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Should Kyle Juszczyk Have Gone Down Instead Of Scoring?


To score or not to score; that is the question.

Ravens fullback Kyle Juszczyk scored a go-ahead touchdown with 78 seconds remaining in Sunday's AFC North rivalry game in Pittsburgh, bouncing off multiple tacklers to dive into the end zone. Steelers wide receiver Antonio Brown won the game with nine seconds left.

So what if Juszczyk had been tackled by Steelers safety Mike Mitchell instead of running him over? What if he had intentionally gone down just short of the goal line?

Would the Ravens have still scored? Would they have burned off enough time to prevent a touchdown on the other end?

Those are questions fans and pundits were pondering after Sunday's brutal 31-27 loss in Pittsburgh, and one that Head Coach John Harbaugh was asked about in the post-game press conference. What's the balance of trying to use up clock while still needing to score?

"Yes, it's tough to balance that," Harbaugh said. "We're trying to score a touchdown. If you're saying we should have sat on the ball and then kept our fingers crossed to score later, I would say that's not a strategy I've seen attempted too often."

After leading for most of the second half, the Ravens offense took over possession, trailing by four points, with seven minutes, 16 seconds left. They needed a touchdown, and had plenty of time to get it.

The Ravens moved efficiently down the field, mostly in shotgun formation and while using some no-huddle offense. They were at Pittsburgh's 19-yard line at the two-minute warning. The Steelers still had two timeouts left, so they could have preserved more time.

Baltimore's first play after the two-minute warning was a short pass to tight end Dennis Pitta for a 3-yard gain. That took 35 seconds off the clock. The Ravens then handed the ball off to Juszczyk out of the shotgun formation (the first time they did that all year). Usually, a handoff to the fullback doesn't go for 10 yards, but the Pro Bowler ran hard downhill.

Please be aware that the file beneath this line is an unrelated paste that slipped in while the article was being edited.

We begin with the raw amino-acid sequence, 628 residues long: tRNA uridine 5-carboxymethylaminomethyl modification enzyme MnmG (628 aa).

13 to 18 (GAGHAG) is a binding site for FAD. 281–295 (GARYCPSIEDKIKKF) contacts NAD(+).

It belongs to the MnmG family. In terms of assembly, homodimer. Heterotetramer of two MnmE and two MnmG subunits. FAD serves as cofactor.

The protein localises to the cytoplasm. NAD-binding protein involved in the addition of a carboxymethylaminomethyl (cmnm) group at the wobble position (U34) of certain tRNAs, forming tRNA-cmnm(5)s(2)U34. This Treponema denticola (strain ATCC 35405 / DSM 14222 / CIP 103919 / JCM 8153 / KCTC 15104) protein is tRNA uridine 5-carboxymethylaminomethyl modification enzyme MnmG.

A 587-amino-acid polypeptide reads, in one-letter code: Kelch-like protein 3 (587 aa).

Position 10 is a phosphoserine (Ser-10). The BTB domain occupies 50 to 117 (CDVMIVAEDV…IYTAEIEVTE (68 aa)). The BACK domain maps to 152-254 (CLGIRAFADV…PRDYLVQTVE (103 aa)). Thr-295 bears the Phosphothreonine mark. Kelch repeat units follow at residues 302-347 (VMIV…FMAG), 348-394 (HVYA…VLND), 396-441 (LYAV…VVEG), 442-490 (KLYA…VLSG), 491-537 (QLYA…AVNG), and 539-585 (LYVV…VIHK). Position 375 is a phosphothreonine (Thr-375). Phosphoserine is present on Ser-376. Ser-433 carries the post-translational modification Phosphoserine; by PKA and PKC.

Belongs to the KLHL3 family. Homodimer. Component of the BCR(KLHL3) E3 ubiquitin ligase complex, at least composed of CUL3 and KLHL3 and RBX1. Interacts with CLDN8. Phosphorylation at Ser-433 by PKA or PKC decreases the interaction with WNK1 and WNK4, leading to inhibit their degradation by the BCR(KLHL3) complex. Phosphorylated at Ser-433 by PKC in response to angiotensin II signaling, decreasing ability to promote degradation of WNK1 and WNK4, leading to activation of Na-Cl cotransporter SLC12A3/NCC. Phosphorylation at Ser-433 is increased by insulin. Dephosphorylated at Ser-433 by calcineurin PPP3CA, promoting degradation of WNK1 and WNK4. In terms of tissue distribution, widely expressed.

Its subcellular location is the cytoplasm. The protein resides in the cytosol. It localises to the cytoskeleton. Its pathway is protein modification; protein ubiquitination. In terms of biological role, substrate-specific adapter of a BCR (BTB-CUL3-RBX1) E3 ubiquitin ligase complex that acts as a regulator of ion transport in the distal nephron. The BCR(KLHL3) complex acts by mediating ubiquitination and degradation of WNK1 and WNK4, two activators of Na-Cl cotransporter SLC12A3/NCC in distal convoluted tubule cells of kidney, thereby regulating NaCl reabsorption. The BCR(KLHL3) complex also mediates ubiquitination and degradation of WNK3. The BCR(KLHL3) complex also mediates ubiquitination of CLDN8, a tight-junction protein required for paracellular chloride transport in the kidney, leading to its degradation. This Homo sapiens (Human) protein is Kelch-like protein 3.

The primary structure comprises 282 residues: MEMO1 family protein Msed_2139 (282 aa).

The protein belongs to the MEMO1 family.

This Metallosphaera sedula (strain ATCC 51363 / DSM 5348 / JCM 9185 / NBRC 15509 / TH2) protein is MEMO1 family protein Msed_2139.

Juszczyk cut back his run behind an excellent block by right tackle James Hurst, who had stepped in for starter Rick Wagner (concussion). Juszczyk lowered his pads and took on Mitchell in the hole around the 7-yard line. He had already picked up a first down.

Juszczyk bounced sideways, then forward to leap over the goal line. He could have gone down, but that certainly isn't a football player's instinct, especially when trailing on the scoreboard.

It's no guarantee that the Ravens would have scored if Juszczyk went down inside the 5-yard line.

The Ravens have had just eight situations this season* *with first-and-goal from 5 yards or less (tied for the fewest in the NFL). They scored touchdowns on seven and were stuffed on fourth down on the goal line in a 27-23 loss to the New York Giants in Week 6.

Pittsburgh has the NFL's fifth-best defense inside the 5-yard line this season. The Steelers have allowed touchdowns just 69.2 percent of the time (9-of-13).

In the end, the offense can't be faulted for scoring.

"They had a lot of time left on the clock and it's our job to get them stopped," Harbaugh said. "It's our job to get them stopped. That's what we didn't get done."

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